*Photos and recipe updated 4/9/2020
I thought about which of my recipes I wanted to share first for a whole 10 seconds before I realized that it obviously had to be these buttermilk biscuits. I really wanted this blog to be a true reflection of me and how I bake for my family, and nothing says that better than these babies.
Sunday mornings in my house call for biscuits. My husband takes his with sausage gravy (can you blame him?) I’ve always been more of a honey or butter girl. Or sometimes I like to whip them together and make honey butter. Life-changing actually.
This recipe has been tweaked for years, and I finally think I got it jusssst right. They’re perfectly flaky and buttery, and also just dense enough to hold up to a healthy slather of that yummy honey butter. They also won’t crumble under a heaping pile of sausage gravy.
Homemade biscuits are worth the extra effort. I promise. And does it even count as extra effort if you can have these on your table in 30 minutes?
How to Make Buttermilk Biscuits
First things first, unlike most baking recipes where you’d want your ingredients to be room temp, here we want everything COLD. For the flakiest texture, I recommend cubing your butter first. Then pop it into the freezer to keep it as cold as possible until you need it. Also, preheat your oven to 475 degrees.
Next, whisk the flour, baking powder and salt in a large bowl. Grab the butter from the freezer and add it to the dry ingredients. Cut the butter in with a pastry cutter or your hands. You want the mix to be very crumbly and the butter to be about pea size at this point. Once I have used the pastry cutter to get it mostly cut in, I use my fingers and kind of squish some of the butter pieces into flat discs. This is super helpful in getting those defined flaky layers.
Using a wooden spoon or rubber spatula, make a well in the center of the flour butter mixture. Pour in the COLD buttermilk. Stir it together gently. Be careful not to over mix. It should be JUST BARELY combined.
Prepping and Baking
Turn the dough out onto a generously floured surface and bring it together with your hands. Try to handle the dough as little as possible. We want the butter to stay cold, and messing with the dough too much will warm it up. Pat the dough out flat and then roll it out with a rolling pin to about 1/2 inch. Apply a small amount of flour to the top and then fold it in half. Pat and roll it back out and repeat. Do 4-5 folds total for extra flaky biscuits.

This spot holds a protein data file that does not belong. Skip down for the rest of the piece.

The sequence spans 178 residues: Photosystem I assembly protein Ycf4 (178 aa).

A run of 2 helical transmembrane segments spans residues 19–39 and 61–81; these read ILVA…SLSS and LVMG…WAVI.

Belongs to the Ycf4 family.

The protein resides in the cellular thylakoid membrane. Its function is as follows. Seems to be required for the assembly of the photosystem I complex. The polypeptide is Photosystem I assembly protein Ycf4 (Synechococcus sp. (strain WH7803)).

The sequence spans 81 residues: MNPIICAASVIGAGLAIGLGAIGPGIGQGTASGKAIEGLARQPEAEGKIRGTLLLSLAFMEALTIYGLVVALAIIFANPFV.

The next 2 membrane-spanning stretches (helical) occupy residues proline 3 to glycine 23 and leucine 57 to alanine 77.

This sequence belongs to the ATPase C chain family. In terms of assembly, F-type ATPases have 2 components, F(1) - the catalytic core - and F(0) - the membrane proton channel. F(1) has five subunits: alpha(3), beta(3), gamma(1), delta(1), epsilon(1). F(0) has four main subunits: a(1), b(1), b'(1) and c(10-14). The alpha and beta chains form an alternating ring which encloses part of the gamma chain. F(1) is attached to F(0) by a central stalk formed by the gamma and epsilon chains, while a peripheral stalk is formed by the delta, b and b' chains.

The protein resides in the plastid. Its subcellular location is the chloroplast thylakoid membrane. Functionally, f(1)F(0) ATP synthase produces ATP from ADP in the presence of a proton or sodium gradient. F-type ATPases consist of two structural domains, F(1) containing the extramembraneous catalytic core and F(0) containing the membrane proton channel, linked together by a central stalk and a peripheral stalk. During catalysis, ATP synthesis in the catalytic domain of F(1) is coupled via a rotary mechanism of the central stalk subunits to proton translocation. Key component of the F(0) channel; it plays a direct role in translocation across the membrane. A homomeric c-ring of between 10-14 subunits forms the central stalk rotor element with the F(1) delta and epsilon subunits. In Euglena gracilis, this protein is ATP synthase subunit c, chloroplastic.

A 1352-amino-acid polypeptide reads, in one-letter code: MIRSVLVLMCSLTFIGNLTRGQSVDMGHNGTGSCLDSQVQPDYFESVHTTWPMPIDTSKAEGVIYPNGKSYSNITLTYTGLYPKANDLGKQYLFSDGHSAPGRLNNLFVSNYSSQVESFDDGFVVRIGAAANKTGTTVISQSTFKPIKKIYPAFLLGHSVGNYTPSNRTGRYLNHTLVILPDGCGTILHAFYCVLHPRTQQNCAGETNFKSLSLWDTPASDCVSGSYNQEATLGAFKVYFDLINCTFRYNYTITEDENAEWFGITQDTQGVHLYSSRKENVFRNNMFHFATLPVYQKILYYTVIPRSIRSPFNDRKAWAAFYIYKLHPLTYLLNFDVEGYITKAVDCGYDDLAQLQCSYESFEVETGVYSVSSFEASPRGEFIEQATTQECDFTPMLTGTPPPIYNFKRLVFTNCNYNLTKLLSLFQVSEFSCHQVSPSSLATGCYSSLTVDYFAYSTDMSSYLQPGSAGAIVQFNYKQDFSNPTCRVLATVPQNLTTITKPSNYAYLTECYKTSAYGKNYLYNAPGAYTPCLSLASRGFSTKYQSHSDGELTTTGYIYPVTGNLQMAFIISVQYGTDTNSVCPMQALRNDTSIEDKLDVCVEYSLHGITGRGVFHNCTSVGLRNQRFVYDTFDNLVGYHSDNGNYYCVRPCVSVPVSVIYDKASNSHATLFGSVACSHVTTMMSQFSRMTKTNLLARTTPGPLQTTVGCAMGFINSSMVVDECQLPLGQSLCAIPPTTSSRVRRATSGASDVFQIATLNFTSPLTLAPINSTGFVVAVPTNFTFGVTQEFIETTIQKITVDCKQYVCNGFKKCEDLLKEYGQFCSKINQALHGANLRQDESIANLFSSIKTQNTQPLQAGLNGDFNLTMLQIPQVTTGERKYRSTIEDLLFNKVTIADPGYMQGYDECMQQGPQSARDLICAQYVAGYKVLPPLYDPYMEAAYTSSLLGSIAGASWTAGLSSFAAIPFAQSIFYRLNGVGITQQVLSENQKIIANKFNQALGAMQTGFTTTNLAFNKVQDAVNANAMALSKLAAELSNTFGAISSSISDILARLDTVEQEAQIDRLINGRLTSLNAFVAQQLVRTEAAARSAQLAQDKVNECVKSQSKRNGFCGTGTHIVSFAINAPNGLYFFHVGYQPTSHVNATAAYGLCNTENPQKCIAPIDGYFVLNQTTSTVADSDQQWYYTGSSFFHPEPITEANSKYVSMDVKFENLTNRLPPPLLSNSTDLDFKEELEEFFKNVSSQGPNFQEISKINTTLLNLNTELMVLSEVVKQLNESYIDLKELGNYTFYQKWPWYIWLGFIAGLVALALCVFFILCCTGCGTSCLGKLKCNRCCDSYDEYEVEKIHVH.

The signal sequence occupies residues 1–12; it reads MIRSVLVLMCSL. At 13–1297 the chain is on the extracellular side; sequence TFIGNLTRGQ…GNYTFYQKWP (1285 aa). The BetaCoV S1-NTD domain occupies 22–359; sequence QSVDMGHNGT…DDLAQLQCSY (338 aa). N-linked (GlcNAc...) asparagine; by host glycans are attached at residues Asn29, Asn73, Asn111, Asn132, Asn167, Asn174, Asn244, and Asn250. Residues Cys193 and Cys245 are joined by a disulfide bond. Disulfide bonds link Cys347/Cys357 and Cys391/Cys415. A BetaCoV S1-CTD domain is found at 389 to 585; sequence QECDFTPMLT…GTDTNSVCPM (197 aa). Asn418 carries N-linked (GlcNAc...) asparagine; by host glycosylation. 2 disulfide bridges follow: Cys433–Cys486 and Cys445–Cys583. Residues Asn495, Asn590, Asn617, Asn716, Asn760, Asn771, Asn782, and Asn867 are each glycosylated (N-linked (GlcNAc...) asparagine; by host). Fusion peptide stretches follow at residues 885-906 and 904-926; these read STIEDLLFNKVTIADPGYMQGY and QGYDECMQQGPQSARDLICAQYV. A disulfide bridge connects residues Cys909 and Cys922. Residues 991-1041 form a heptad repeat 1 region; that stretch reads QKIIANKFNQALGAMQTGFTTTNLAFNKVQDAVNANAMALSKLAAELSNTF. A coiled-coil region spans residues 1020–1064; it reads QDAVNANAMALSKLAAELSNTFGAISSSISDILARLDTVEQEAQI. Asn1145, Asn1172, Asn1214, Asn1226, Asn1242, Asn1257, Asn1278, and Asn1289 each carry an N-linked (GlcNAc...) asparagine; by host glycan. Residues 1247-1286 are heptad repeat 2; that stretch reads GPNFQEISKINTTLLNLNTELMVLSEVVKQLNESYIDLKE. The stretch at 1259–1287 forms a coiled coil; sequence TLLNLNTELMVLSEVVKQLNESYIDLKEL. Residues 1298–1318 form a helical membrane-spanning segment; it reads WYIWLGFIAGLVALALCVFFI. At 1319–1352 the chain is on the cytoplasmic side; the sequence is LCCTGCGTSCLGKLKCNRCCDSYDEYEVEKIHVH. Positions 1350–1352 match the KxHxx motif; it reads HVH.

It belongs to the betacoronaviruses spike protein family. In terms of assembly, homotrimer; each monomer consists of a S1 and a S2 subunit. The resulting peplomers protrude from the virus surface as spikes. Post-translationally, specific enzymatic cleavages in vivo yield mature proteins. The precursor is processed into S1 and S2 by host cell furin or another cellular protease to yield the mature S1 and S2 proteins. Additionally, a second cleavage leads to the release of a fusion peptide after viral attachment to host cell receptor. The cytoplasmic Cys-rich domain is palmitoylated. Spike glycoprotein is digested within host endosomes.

After the final fold, roll out the dough to about 1/2 inch thick. Use a biscuit cutter (I use a 2 1/4 inch size) and press straight down to cut. Do not twist. Twisting the cutter will prevent the layers from rising and separating. Place the biscuits on an ungreased cookie sheet and into a 475 degree oven for 8 minutes. After 8 minutes, take the biscuits out and brush them with melted butter. Then pop them under the broiler for 2-3 minutes to get those golden brown tops.
Enjoy right away, or keep them in the fridge for up to a week. This recipe also freezes well and you can keep the baked biscuits in the freezer for up to 3 months.Print
Flaky buttery buttermilk biscuits made from scratch
- 2 C All Purpose Flour
- 2 tsp Baking Powder
- 1/2 tsp Salt
- 1/2 C (1 stick) Unsalted Butter, cubed
- 1 C Buttermilk
- Preheat oven to 475 degrees
- Cube butter and pop in the freezer until ready to use
- Whisk flour, baking powder, and salt
- Using a pastry cutter, cut the butter into the flour mixture until its in pea sized pieces. Then use your fingers to squish some of the butter pieces into flat discs.
- Make a well in the flour butter mixture and pour in the buttermilk.
- Gently stir together until it’s just barely combined.
- Roll out on a well floured surface to 1/2 inch thick. Dust with a small amount of flour, fold.
- Repeat for 4-5 folds then roll to 1/2 inch thick.
- Cut using a 2 1/4 in biscuit cutter.
- Place on ungreased cookie sheet.
- Bake at 475 for 8 minutes.
- Remove biscuits, brush with melted butter.
- Place under the broiler for 2-3 minutes.
- Serve with honey butter, sausage gravy, etc..